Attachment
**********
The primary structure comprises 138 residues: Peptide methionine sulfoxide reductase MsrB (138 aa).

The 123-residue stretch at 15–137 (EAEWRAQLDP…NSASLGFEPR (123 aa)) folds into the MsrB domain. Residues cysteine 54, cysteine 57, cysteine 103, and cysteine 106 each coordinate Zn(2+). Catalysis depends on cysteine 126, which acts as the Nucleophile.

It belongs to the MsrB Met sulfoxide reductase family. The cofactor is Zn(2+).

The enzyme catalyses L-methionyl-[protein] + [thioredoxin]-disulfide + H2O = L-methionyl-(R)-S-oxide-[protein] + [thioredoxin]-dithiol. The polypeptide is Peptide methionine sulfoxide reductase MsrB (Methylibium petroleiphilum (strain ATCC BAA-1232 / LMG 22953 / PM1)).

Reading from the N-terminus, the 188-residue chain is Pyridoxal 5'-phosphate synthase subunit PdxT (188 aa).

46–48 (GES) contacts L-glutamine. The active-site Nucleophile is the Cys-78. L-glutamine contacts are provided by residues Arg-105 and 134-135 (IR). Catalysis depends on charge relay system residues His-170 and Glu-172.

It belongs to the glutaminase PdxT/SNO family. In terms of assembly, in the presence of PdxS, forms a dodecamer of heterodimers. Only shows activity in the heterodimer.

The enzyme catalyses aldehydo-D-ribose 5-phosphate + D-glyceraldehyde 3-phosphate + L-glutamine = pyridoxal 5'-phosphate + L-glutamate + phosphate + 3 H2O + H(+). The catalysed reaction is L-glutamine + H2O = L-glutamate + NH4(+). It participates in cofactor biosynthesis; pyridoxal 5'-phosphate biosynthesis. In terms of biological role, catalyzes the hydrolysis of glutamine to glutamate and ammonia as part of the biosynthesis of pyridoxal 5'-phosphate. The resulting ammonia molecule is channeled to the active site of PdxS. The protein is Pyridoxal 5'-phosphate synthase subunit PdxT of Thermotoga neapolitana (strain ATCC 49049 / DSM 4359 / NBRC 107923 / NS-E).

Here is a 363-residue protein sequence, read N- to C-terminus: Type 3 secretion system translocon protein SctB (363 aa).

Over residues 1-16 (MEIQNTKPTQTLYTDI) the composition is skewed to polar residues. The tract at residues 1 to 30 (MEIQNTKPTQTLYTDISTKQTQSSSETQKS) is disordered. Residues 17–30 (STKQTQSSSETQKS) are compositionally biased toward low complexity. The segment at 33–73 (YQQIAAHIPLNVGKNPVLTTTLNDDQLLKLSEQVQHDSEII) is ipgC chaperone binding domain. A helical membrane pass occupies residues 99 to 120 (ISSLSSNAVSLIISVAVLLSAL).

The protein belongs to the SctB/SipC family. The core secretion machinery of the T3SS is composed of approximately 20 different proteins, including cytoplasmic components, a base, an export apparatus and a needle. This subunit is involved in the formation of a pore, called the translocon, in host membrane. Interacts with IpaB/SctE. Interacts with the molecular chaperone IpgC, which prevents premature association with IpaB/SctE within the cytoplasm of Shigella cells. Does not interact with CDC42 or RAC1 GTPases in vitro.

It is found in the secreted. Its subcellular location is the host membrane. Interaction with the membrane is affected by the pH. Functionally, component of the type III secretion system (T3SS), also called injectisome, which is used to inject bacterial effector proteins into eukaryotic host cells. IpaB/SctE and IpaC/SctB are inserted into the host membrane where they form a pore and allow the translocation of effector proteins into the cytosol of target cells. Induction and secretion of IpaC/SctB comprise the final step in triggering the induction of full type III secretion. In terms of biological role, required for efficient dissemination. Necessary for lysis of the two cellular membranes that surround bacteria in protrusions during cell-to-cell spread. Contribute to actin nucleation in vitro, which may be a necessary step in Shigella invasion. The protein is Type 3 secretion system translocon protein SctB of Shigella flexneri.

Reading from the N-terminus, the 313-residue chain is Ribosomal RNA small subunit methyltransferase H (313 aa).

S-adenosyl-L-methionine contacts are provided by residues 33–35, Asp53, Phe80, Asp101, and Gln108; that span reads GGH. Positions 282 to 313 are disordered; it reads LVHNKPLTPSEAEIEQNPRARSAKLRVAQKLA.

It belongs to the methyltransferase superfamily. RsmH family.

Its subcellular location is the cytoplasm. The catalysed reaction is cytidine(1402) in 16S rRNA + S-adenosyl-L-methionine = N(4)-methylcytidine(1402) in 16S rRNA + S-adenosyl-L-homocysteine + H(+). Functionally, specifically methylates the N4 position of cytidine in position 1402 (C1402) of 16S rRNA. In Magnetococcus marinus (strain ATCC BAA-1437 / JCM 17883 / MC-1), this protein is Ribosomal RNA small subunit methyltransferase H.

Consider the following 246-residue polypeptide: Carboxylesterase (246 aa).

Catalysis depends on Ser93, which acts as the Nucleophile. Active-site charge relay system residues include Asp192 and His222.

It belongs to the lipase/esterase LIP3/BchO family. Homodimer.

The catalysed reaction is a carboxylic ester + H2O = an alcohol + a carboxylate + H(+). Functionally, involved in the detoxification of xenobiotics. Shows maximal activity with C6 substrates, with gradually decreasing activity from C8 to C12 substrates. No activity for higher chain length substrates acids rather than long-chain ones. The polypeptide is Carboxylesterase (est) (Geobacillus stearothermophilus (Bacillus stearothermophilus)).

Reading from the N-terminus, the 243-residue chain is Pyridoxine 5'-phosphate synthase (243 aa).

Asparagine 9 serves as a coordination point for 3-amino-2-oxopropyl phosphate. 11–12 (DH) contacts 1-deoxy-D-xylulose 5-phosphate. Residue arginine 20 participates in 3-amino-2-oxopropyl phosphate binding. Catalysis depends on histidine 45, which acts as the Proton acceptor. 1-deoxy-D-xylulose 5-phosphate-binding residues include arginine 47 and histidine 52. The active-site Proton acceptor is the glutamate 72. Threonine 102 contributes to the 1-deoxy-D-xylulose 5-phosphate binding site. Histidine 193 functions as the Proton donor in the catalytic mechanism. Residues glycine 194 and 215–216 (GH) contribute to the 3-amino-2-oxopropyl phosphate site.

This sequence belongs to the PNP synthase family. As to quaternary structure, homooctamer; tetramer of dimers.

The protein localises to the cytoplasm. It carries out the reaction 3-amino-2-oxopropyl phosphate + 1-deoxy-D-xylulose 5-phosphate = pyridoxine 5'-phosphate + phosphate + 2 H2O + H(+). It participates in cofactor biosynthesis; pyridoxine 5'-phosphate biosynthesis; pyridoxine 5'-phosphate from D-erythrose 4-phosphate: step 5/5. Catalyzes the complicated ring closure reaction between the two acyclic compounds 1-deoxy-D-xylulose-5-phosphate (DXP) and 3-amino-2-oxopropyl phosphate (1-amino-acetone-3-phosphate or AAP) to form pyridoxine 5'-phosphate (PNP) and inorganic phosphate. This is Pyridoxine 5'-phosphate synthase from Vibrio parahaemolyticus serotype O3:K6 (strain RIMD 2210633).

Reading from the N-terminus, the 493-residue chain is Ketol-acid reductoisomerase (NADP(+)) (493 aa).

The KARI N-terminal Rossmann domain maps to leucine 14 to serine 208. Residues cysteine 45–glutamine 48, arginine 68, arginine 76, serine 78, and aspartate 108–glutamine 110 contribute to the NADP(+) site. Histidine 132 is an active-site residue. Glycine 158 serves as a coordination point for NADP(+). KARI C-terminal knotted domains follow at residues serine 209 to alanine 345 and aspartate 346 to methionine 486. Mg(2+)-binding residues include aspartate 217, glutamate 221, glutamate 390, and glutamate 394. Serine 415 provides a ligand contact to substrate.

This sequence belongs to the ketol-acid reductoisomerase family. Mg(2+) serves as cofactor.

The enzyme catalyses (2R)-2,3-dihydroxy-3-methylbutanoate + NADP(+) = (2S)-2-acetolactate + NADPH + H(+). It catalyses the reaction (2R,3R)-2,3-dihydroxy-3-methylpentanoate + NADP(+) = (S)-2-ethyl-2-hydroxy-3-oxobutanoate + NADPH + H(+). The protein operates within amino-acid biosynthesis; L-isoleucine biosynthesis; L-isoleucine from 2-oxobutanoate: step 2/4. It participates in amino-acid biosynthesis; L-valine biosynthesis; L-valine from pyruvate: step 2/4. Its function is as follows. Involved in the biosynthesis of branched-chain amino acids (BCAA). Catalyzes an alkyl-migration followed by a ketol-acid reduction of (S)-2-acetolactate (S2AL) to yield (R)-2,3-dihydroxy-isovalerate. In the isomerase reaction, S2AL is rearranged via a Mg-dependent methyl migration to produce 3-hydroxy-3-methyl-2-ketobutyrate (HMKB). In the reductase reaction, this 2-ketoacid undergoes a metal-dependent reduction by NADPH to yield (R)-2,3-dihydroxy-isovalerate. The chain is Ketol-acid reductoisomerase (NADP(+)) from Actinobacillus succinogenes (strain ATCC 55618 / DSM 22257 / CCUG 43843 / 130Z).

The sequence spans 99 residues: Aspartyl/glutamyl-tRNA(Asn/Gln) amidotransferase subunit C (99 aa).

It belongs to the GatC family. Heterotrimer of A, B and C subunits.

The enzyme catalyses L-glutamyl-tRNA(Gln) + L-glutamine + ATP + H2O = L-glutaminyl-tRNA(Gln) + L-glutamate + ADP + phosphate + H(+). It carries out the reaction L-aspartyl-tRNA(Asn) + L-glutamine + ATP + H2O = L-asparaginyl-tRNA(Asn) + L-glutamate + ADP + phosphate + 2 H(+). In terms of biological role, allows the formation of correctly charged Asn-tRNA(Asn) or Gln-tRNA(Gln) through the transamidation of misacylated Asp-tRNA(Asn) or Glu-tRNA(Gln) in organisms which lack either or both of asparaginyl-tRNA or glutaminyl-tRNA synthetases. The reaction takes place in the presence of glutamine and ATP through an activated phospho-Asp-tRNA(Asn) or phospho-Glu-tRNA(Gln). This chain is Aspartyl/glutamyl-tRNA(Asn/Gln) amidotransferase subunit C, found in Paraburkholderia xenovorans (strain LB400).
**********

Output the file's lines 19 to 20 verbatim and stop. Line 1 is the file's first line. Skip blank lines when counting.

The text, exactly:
It belongs to the lipase/esterase LIP3/BchO family. Homodimer.

The catalysed reaction is a carboxylic ester + H2O = an alcohol + a carboxylate + H(+). Functionally, involved in the detoxification of xenobiotics. Shows maximal activity with C6 substrates, with gradually decreasing activity from C8 to C12 substrates. No activity for higher chain length substrates acids rather than long-chain ones. The polypeptide is Carboxylesterase (est) (Geobacillus stearothermophilus (Bacillus stearothermophilus)).